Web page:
Briefly, why the Rep Rap is so important to me: it is an obvious confirmation that the baseline communism described by David Graeber perfectly works.
It is a technology-centered around social cooperation. Rep Rap is first and foremost a social technology, organized in such a way that every next interaction between people improves and changes the original design.
Turns out Brix was formed to change the rules for the distribution of patents of essential medicines. India, a leader in international drug production, could produce AIDS drugs cheaply, and Brazil and South Africa, among others, urgently needed such drugs, but patents held by Western countries made them unavailable.
David Graeber’s Bullshit Jobs is a cathartic book, in equal parts funny and depressing, of the sort of the material where you’re not sure if you should be laughing or crying.
We have on our side the fact that the managers themselves are tormented by doing meaningless and often malicious work. This is exactly what they wrote to David in thousands of emails he got after his famous Strike magazine article was published.
In fact, everything is ready for a revolution!
David about his dad:
He lived in Barcelona at a time it was run on anarchist principles and he would always tell me these funny stories about it. He always said Barcelona was one of the greatest experiments in world history, because what we discovered there was that white-collar workers don't actually do anything. In Barcelona their idea of having a revolution was to get rid of all the managers and just carry on without them. And nothing really changed.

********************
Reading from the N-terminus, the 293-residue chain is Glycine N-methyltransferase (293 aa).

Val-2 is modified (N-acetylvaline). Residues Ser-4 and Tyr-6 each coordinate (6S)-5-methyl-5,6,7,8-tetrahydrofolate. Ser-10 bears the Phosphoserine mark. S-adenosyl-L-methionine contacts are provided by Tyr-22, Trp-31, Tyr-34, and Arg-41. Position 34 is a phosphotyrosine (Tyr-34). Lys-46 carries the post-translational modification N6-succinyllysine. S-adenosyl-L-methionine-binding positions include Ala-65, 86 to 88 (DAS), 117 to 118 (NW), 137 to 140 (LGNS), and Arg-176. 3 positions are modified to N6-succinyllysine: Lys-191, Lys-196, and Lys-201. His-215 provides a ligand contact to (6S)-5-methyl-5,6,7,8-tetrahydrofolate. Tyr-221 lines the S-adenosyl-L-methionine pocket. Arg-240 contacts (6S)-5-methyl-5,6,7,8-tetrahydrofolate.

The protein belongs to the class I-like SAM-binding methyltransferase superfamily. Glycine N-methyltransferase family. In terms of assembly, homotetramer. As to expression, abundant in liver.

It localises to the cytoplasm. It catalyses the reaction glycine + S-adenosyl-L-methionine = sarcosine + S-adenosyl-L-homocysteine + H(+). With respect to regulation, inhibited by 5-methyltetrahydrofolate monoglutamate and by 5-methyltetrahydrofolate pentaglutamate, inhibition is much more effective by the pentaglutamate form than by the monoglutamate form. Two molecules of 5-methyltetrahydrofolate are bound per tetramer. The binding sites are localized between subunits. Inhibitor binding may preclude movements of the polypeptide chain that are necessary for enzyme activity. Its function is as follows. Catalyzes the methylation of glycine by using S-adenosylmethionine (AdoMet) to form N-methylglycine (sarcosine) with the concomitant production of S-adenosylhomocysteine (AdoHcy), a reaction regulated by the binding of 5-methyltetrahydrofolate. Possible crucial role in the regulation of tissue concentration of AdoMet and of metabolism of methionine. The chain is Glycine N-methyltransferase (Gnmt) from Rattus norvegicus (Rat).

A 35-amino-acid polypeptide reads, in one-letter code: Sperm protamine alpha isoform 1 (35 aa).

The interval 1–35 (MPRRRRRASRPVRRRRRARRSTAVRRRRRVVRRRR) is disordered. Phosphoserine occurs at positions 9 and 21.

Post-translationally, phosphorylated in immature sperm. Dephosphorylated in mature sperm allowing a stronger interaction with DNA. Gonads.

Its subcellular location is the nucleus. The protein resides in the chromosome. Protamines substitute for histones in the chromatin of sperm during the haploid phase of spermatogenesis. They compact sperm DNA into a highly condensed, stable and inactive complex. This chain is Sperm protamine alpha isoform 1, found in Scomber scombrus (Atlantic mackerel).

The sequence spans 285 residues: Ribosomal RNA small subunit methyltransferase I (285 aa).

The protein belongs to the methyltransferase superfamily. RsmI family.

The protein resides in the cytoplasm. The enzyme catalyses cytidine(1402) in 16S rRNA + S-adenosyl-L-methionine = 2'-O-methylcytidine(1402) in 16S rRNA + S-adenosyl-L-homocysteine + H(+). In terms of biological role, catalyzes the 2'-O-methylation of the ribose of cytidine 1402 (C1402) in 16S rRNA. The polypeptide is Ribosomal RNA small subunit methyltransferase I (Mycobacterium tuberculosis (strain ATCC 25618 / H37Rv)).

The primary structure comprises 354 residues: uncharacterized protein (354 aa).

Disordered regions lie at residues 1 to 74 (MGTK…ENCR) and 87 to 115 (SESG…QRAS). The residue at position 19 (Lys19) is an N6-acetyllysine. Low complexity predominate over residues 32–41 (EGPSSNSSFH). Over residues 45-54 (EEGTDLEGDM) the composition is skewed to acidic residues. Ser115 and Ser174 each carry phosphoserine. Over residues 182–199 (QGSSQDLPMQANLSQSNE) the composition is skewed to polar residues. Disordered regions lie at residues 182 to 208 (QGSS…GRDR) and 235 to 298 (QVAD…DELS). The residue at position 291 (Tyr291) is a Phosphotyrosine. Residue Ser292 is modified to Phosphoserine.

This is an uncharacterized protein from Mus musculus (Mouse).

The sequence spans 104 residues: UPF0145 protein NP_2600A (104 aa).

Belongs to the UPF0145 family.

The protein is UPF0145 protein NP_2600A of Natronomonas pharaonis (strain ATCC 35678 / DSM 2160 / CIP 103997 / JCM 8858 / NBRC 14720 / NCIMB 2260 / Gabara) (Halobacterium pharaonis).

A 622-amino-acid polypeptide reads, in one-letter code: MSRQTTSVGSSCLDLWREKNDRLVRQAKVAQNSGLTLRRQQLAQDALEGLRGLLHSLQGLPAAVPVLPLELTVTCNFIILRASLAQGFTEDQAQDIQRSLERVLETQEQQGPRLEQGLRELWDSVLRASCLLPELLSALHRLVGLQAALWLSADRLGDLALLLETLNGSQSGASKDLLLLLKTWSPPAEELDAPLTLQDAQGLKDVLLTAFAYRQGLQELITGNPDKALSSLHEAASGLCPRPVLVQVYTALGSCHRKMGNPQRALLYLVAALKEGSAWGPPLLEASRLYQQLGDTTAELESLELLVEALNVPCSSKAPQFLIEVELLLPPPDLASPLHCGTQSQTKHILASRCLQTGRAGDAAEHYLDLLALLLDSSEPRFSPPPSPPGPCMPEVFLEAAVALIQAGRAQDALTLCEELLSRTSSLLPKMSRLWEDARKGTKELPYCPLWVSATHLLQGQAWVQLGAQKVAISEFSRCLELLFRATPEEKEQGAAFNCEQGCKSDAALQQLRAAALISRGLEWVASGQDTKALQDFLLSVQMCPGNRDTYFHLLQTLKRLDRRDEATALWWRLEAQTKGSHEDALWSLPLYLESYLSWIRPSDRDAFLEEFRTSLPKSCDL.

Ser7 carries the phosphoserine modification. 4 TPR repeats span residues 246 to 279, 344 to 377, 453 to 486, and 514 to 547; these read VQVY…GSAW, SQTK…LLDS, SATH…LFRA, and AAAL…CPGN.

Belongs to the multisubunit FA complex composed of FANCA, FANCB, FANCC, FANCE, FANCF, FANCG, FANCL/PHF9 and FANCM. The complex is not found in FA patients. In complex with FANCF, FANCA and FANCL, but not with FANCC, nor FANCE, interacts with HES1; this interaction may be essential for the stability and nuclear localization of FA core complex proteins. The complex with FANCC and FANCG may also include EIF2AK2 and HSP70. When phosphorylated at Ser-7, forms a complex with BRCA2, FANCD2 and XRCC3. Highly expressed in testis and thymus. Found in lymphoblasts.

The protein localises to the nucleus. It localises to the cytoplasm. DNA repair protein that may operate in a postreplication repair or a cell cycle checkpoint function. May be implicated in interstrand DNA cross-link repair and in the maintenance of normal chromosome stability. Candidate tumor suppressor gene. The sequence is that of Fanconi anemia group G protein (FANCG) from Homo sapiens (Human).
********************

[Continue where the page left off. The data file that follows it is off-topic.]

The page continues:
The Bullshits Job, it seems, was born out of a stories David's dad told about his experiences during the Spanish Civil War.
Imagine if, like the anarchist revolutionaries in Barcelona during the Civil War, we simply got rid of managers and left only meaningful jobs in place, society might change instantly and radically.
Altman envisions a world in which people are freer to go after more satisfying projects the inverse of what @davidgraeber warned of in his book Bullshit Jobs.
Our discussion on E.V. Ilyenkov with Corinna Lotz and Kyrill Potapov is now on Youtube
Watch it with the link:
Debt in discussion with Michael Hudson
18 May 20:00
the Museum of Care invited an economist Michael Hudson to talk about debt and many other subjects we’ve explored throughout the Debt reading group
Notes on First Mastodon Assembly
During the Mastodon Assembly on 4 May, we discussed the parallels between Mastodon and the Museum of Care, which was created as a decentralized space, but technically the platform of the Museum is centralized, and the administration and developers fully control the site. It is possible that a truly decentralized Museum of Care could be implemented with Mastodon-like technology.
A summary of the meeting is available on our website:
Today is our Mastodon Assembly. Please, join us!
Here is my explanation of how art, social design and technology are connected and why such a project as Mastodon has everything to do with the Museum, specifically because this is a Museum of Care.
Workshop of a4kids.org 'Future city" held at 'We Want our World Back' in Hamburg